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Do you mean Microsoft Video Overlay. This works in AA 1.5 if you manage to get a suitable graphics card and drivers. I use it all the time. It is a nuisance that it doesn't work anymore with AA 2 or 3. I have to revert to 1.5 to check my audio tracks against picture.
I know what you're talking about but, as far as I understand, no, it's a different thing.
A Microsoft DV Camera and VCR device could be an internal hardware card, an external IEEE 1394 connected piece of hardware such as a Canopus ADVC 110 (http://www.canopus.com/products/videoconversion.php), or a camcorder. An appropriate piece of software can access these devices via the Microsoft DV Camera and VCR device DV driver and either capture DV streams (video and audio) to the computer's hard disk (an ability that is not appropriate for Adobe Audition), or output DV streams (such as a DV file that's on an Audition session timeline) to the device. In the case of the ADVC 110, it has composite and s-video outputs for connection to, say, a video projector or TV monitor.
I find it far better to check sound against a picture that's being displayed on its intended output device i.e. interlaced video content on a TV monitor in order to assess how my soundtrack works with the picture.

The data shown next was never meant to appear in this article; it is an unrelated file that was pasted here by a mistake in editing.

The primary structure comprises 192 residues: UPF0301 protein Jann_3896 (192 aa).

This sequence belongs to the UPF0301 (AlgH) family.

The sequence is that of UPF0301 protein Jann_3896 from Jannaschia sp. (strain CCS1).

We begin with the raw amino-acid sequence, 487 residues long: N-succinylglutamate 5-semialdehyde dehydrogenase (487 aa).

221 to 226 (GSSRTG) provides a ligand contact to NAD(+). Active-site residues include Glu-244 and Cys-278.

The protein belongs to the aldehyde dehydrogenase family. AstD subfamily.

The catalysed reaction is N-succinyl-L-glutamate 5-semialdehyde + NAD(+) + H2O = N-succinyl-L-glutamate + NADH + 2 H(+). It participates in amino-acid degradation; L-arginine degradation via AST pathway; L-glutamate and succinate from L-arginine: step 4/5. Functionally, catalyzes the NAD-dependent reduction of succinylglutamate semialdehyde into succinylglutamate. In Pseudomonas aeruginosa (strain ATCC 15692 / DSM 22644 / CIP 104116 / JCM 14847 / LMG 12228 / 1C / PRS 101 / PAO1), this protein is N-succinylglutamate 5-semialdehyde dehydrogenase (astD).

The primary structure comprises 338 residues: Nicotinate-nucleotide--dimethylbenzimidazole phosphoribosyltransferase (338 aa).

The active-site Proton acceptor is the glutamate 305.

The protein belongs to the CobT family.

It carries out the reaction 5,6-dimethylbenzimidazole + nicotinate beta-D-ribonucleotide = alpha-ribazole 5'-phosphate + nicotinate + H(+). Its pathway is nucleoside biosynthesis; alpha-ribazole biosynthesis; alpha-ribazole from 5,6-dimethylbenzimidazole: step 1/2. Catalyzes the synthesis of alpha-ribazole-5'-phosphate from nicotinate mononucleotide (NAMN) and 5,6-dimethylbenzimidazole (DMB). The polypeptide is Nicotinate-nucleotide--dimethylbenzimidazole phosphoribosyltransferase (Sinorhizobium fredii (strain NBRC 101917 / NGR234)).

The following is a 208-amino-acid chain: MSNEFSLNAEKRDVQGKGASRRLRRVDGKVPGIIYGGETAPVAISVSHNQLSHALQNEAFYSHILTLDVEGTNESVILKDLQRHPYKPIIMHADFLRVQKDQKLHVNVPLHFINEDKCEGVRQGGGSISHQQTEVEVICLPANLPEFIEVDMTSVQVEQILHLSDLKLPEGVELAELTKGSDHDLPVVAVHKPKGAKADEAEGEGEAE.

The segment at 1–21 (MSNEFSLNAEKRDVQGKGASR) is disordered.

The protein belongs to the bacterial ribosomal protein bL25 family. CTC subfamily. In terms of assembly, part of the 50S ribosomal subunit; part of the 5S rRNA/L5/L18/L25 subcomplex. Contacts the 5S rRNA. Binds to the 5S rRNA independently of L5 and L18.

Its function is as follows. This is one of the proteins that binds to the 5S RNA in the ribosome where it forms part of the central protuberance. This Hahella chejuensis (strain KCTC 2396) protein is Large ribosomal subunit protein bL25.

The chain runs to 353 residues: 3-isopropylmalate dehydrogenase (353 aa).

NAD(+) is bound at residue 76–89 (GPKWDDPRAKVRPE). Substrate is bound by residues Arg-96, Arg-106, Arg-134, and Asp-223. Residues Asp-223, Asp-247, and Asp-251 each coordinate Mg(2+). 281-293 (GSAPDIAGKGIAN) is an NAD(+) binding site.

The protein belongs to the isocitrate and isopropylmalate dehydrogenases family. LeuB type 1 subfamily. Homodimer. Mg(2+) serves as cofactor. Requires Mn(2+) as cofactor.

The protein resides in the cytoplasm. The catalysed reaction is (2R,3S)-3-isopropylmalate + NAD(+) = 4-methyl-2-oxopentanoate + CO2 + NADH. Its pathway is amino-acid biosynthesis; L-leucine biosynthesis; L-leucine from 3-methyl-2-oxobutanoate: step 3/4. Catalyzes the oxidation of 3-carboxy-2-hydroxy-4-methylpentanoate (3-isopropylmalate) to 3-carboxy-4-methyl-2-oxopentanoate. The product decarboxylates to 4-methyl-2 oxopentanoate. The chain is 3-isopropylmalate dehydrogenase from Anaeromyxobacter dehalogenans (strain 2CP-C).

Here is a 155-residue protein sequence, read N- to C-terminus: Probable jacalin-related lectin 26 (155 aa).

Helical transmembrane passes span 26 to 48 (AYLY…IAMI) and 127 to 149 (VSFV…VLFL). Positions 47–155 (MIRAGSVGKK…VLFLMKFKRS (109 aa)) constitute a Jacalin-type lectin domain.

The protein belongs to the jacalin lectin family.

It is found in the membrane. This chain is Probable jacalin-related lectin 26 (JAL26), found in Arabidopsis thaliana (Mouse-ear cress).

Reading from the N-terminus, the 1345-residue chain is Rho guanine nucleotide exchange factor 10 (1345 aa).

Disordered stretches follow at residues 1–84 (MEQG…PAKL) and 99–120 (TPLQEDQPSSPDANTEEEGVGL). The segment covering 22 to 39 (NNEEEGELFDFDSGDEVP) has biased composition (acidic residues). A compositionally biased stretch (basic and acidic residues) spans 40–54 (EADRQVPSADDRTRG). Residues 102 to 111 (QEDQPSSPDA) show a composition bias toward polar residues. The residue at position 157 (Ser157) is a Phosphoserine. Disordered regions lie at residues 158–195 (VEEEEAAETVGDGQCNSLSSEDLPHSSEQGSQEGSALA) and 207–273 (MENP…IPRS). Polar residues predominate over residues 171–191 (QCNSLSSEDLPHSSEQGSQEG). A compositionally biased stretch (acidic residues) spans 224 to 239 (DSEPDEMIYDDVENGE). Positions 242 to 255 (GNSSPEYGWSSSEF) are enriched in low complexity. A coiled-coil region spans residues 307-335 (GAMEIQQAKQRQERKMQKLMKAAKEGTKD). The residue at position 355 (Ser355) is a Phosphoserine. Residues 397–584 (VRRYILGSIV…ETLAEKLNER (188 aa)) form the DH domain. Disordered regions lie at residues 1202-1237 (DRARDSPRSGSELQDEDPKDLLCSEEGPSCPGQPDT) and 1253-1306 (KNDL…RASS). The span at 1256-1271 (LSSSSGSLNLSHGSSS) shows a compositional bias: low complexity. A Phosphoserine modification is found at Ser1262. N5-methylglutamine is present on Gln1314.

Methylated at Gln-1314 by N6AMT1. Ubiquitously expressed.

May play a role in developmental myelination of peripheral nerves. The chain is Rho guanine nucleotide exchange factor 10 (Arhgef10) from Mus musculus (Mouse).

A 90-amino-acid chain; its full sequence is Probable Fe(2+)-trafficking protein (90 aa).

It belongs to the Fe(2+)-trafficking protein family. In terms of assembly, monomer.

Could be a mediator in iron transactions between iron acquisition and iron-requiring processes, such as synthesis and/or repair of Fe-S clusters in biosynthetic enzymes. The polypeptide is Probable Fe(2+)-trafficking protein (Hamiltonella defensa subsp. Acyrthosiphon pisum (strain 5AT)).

When I submitted the feature request I asked only for video output and didn't specify any audio output requirements. This was because I had completely overlooked the audio side of the DV stream. I'd be happy with the output being the original DV file audio, the reasons being a) I wouldn't listen to it anyway, I'd listen to the soundtrack I'd created over the audio monitor system, and b) it stands more chance of being implemented if the request is kept simple. I could ask for the ability to route any bus or track to the audio part of the DV stream, but that would just increase the complexity of the coding. Other than the audio being in sync with the video, I'm not sure how useful that'd be anyway. If I remember correctly, a DV audio stream can be either 48kHz 16-bit stereo or 32kHz 12-bit four channel. Far better to monitor the mix from the PC's multichannel audio outputs.
I realize that there would be latency between the video displayed via a Microsoft DV Camera and VCR device and the audio played through the PC's sound card but hey, we're used to adjusting latency, aren't we?
I was referring to seeing the output on an external professional video monitor. But, yes, being able to stream the video out over Firewire would be just as good. Sony Vegas can do it but I am not sure if Premiere it it's latest form can.